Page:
Just days after Salesforce co-CEO Bret Taylor announced his resignation, Slack CEO Stewart Butterfield announced that he will be stepping down in January. Business Insider first reported the news. TechCrunch has confirmed the news with Salesforce by email.
The company also announced that Lidiane Jones, who has been the executive VP and GM for digital experiences clouds at Salesforce, would be taking over for Butterfield, leaving a succession plan that had apparently been lacking when Taylor surprised everyone by stepping down last week.
“Stewart is an incredible leader who created an amazing, beloved company in Slack. He has helped lead the successful integration of Slack into Salesforce and today Slack is woven into the Salesforce Customer 360 platform,” the company said in a statement.
The statement went on to discuss the succession plan: “Stewart also was instrumental in choosing Lidiane Jones as the next Slack CEO to lead it into its next chapter. Lidiane has a strong background in customer and enterprise tech and has been among Salesforce’s leadership for over three years. We’re grateful for Stewart and excited for Lidiane as she takes over the reins at Slack.”
She had this to say about her new job in a tweet today:
Butterfield came to Salesforce when the company bought Slack for $27 billion at the end of 2020. This comes on top of the news on Thursday, that Tableau CEO Mark Nelson would also be moving on. It makes you wonder, what is going on in the C-suite at Salesforce.
Brent Leary, founder and principal analyst at CRM Essentials, who has been watching Salesforce since its earliest days, says this could explain why Benioff looked so upset at last week’s earnings’ call, even beyond the initial shock of Taylor’s announcement. “My first thought was that things like this usually happen in threes — first was Bret, the next day the Tableau CEO, Mark Nelson, and now this. But with the Bret being the architect of the $27 billion Slack acquisition and now the founder/CEO announcing his departure within days of each other, you kind of feel like this was the other shoe to drop. And this news must’ve been another reason why Marc was so visibly shaken last week when he announced Bret was stepping down,” Leary told TechCrunch.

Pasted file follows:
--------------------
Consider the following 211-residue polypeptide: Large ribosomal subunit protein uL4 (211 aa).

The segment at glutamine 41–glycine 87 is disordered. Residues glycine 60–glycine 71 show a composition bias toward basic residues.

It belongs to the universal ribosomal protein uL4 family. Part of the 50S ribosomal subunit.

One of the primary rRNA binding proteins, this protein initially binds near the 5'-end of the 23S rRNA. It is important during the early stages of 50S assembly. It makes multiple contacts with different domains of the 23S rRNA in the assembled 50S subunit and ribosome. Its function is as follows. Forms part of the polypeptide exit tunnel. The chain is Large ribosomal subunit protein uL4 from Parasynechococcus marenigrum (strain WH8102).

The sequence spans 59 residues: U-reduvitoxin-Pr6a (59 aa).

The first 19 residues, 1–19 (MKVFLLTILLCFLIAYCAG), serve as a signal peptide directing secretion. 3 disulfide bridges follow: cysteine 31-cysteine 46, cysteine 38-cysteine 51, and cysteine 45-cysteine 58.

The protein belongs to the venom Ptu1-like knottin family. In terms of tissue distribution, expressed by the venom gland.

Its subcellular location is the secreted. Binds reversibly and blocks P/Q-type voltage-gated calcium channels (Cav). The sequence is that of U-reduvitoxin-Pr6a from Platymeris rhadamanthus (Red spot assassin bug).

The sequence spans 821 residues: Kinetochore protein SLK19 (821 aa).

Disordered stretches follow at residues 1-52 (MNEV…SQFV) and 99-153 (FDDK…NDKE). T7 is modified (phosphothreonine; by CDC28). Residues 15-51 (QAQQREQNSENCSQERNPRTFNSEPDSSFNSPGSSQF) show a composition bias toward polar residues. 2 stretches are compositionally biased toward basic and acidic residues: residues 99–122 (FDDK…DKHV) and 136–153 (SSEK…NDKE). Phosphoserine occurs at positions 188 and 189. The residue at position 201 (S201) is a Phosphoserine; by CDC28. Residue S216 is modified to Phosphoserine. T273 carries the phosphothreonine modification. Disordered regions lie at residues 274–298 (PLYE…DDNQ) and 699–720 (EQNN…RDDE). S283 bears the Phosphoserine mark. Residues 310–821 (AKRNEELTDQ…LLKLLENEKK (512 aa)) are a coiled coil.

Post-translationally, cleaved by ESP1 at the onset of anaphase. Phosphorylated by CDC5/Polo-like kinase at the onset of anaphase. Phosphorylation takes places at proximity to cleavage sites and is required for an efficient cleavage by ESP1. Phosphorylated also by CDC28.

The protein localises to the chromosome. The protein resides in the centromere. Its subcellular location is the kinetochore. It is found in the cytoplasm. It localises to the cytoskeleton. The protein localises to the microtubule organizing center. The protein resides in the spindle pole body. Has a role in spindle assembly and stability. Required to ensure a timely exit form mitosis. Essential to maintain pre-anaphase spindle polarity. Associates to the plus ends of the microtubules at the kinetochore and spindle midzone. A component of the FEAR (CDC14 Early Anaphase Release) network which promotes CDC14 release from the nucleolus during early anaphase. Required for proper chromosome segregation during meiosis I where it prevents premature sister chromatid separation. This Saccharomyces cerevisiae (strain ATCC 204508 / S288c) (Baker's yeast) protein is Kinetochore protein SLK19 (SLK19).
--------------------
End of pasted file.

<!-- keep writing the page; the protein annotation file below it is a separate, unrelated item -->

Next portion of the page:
Butterfield began is entrepreneurial journey when he helped found the photo-sharing site Flickr in 2004. He sold that company to Yahoo a year later (the current version of Yahoo owns this publication). He would later found a game called Glitch. The game didn’t go anywhere, but the company’s internal communication platform would later become Slack, the company he named in around 2013. It quickly grew in popularity and eventually went public in 2019 before Salesforce bought it in late 2020.
He told TechCrunch at the time of the sale that he had originally approached Taylor about buying Quip from Salesforce. Instead, that discussion led to Salesforce buying his company.
“I actually talked to Bret in the early days of the pandemic to see if they wanted to sell us Quip because I thought it would be good for us, and I didn’t really know what their plans were [for it]. He said he’d get back to me, and then got back to me six months later or so,” Butterfield said.
At that point, the conversation flipped and the companies began a series of discussions that eventually led to Salesforce acquiring Slack.
Now Butterfield is stepping away. Perhaps the timing of all these announcements is all a huge coincidence, but it sure feels like piling on at the moment. Salesforce has always had a deep bench of executives, but that talent pool is more than a bit thinned out after these three announcements in quick succession.
Butterfield was not the only one taking the opportunity to leave. In addition chief product officer Tamar Yehoshua and senior vice president in charge of marketing, brand and communications Jonathan Prince, are also leaving the company next month.
Salesforce stock is down almost 5% this morning.